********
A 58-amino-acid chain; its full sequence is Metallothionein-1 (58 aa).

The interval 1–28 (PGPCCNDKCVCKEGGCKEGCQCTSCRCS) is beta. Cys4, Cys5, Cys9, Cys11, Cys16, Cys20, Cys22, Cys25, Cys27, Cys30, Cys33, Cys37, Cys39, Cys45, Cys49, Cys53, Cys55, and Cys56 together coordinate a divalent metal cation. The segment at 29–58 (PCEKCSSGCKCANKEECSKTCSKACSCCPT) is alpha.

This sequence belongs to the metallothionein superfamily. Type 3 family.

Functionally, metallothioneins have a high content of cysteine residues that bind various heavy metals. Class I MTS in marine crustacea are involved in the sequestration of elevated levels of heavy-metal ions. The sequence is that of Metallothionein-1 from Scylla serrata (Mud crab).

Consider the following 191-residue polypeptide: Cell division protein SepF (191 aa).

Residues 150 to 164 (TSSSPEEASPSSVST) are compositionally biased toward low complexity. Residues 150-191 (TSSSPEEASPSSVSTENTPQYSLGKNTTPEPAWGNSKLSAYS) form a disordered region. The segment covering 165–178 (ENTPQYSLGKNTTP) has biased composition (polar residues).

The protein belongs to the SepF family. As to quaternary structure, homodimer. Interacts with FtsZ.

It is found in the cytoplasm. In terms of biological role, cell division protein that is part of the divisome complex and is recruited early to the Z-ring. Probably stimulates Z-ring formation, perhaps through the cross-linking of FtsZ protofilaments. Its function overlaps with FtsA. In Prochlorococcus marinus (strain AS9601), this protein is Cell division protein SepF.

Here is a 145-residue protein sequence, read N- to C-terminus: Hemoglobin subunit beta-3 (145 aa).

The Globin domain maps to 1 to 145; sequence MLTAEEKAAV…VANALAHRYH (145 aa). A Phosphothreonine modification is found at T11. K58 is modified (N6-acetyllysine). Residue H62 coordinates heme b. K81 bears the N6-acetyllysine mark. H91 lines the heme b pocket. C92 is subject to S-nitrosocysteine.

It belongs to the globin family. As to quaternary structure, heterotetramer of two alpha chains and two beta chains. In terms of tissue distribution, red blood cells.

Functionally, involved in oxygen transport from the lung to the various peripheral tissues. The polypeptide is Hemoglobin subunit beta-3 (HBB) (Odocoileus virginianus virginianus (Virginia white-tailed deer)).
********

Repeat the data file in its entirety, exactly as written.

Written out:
A 58-amino-acid chain; its full sequence is Metallothionein-1 (58 aa).

The interval 1–28 (PGPCCNDKCVCKEGGCKEGCQCTSCRCS) is beta. Cys4, Cys5, Cys9, Cys11, Cys16, Cys20, Cys22, Cys25, Cys27, Cys30, Cys33, Cys37, Cys39, Cys45, Cys49, Cys53, Cys55, and Cys56 together coordinate a divalent metal cation. The segment at 29–58 (PCEKCSSGCKCANKEECSKTCSKACSCCPT) is alpha.

This sequence belongs to the metallothionein superfamily. Type 3 family.

Functionally, metallothioneins have a high content of cysteine residues that bind various heavy metals. Class I MTS in marine crustacea are involved in the sequestration of elevated levels of heavy-metal ions. The sequence is that of Metallothionein-1 from Scylla serrata (Mud crab).

Consider the following 191-residue polypeptide: Cell division protein SepF (191 aa).

Residues 150 to 164 (TSSSPEEASPSSVST) are compositionally biased toward low complexity. Residues 150-191 (TSSSPEEASPSSVSTENTPQYSLGKNTTPEPAWGNSKLSAYS) form a disordered region. The segment covering 165–178 (ENTPQYSLGKNTTP) has biased composition (polar residues).

The protein belongs to the SepF family. As to quaternary structure, homodimer. Interacts with FtsZ.

It is found in the cytoplasm. In terms of biological role, cell division protein that is part of the divisome complex and is recruited early to the Z-ring. Probably stimulates Z-ring formation, perhaps through the cross-linking of FtsZ protofilaments. Its function overlaps with FtsA. In Prochlorococcus marinus (strain AS9601), this protein is Cell division protein SepF.

Here is a 145-residue protein sequence, read N- to C-terminus: Hemoglobin subunit beta-3 (145 aa).

The Globin domain maps to 1 to 145; sequence MLTAEEKAAV…VANALAHRYH (145 aa). A Phosphothreonine modification is found at T11. K58 is modified (N6-acetyllysine). Residue H62 coordinates heme b. K81 bears the N6-acetyllysine mark. H91 lines the heme b pocket. C92 is subject to S-nitrosocysteine.

It belongs to the globin family. As to quaternary structure, heterotetramer of two alpha chains and two beta chains. In terms of tissue distribution, red blood cells.

Functionally, involved in oxygen transport from the lung to the various peripheral tissues. The polypeptide is Hemoglobin subunit beta-3 (HBB) (Odocoileus virginianus virginianus (Virginia white-tailed deer)).